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Does adultery affect citizenship?

Citizenship is a coveted status that provides many benefits, such as the right to vote, obtain a passport, and live permanently in a country. For immigrants seeking citizenship, moral character is an important consideration in the naturalization process. This raises the question – does committing adultery prevent someone from becoming a citizen?

What is adultery?

Adultery refers to a married person having sexual relations with someone other than their spouse. It is considered a moral transgression and a sin in many cultures and religions. Some countries even criminalize adultery, though prosecution is rare. In the United States, most states have abolished laws against adultery but it can still be grounds for divorce.

Adultery and US citizenship

When applying for US citizenship, the applicant must demonstrate “good moral character” for a period of 3-5 years leading up to their naturalization application. Immigration officials have wide discretion to determine if an applicant meets this requirement.

In guidance to immigration officers, adultery is listed as one behavior that could preclude a finding of good moral character. However, adultery alone does not automatically disqualify an applicant. Officers are instructed to consider:

  • The nature, circumstance, extent, and recentness of the conduct
  • The applicant’s overall moral character
  • Evidence of reform and rehabilitation

So in cases of adultery, officers are supposed to weigh multiple factors in making an individual determination on the applicant’s moral character. A one-time act of adultery committed several years in the past is unlikely to be disqualifying by itself, whereas a recent pattern of cheating may call an applicant’s character into question.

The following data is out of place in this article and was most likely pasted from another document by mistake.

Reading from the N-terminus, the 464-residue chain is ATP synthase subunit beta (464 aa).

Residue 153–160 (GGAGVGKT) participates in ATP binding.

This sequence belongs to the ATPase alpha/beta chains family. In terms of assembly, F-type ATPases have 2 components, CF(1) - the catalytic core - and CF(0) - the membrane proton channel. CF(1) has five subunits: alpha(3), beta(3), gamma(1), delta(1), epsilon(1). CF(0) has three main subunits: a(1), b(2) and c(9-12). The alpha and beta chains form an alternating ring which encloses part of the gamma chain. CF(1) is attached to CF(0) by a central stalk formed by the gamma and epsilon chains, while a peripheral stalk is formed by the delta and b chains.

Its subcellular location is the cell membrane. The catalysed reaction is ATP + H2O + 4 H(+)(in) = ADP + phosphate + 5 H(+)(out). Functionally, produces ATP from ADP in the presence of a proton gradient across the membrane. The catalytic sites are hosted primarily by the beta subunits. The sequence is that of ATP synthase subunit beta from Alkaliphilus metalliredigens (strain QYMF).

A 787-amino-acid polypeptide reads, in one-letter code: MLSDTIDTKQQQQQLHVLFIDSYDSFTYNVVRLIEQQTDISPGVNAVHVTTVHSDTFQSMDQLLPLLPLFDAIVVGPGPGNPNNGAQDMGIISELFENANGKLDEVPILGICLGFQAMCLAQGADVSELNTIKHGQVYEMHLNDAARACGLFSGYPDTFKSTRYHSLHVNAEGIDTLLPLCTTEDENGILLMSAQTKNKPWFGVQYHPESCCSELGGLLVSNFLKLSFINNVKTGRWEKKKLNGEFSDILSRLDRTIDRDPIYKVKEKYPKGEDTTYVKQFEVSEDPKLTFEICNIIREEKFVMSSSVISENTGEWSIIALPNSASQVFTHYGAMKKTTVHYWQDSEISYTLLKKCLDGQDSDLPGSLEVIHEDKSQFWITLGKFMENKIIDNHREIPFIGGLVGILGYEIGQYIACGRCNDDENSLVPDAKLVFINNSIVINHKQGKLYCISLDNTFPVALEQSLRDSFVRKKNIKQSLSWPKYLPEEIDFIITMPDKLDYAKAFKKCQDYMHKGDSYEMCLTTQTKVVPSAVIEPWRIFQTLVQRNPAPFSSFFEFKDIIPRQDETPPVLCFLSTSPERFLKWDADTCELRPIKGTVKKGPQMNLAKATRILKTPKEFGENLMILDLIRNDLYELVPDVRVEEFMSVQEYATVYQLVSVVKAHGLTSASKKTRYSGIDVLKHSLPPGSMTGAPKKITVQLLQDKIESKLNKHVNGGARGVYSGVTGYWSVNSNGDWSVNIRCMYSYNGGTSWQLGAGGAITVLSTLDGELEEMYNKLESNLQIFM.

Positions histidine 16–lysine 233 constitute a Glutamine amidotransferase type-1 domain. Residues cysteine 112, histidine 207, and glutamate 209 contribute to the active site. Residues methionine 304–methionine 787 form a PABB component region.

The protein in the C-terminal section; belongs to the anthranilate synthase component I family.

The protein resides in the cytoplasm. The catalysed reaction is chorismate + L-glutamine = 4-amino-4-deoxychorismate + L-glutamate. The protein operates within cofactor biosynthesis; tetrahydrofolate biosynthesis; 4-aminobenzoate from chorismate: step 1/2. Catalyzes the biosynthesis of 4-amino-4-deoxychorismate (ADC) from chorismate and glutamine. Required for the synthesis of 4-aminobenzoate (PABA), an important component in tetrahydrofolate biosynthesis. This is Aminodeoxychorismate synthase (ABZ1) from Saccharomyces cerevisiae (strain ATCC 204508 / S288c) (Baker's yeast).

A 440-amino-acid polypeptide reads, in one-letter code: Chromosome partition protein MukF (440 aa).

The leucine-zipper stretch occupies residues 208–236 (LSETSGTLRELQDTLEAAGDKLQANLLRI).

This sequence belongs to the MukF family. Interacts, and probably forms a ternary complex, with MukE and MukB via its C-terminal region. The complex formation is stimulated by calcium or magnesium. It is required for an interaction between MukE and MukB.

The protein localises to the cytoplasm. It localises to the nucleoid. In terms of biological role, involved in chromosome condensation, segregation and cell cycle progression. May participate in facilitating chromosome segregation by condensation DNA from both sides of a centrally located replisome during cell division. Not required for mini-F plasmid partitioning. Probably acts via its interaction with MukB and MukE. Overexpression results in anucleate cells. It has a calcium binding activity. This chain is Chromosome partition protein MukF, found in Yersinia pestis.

Adultery-related denials

There are very few published cases where US citizenship applications were denied solely because of adultery. More often, adultery is one factor cited along with other concerns such as multiple arrests, tax issues, lying during immigration procedures, or failure to support dependents.

For example, in Brea-Lozano v. Ashcroft (2004), the 9th Circuit upheld a denial where the applicant had committed adultery, fathered a child out of wedlock, and failed to support his children financially. The court found multiple grounds to conclude he lacked good moral character.

Likewise in Santamaria-Ames v. INS (1996), the 4th Circuit affirmed a denial where the applicant had committed adultery, provided false information to immigration officers, and was arrested multiple times for driving while intoxicated. Again, adultery was just one adverse factor among others.

These cases illustrate that adultery alone is rarely, if ever, the sole basis for denying citizenship on moral character grounds. It may, however, be cited as one piece of evidence that an applicant lacks good character.

Adultery laws around the world

While adultery is not commonly prosecuted in the United States, it remains a crime in many other countries. What implications could an adultery prosecution abroad have for someone seeking U.S. citizenship?

Adultery and good moral character

As discussed above, U.S. immigration officials have wide latitude to determine whether an applicant demonstrates good moral character. An adultery conviction in another country could potentially be relevant to that evaluation.

However, officers are again required to consider the totality of the circumstances. A single adultery conviction abroad would likely not be dispositive on its own, but could raise concerns in combination with other adverse factors.

Effect of foreign pardons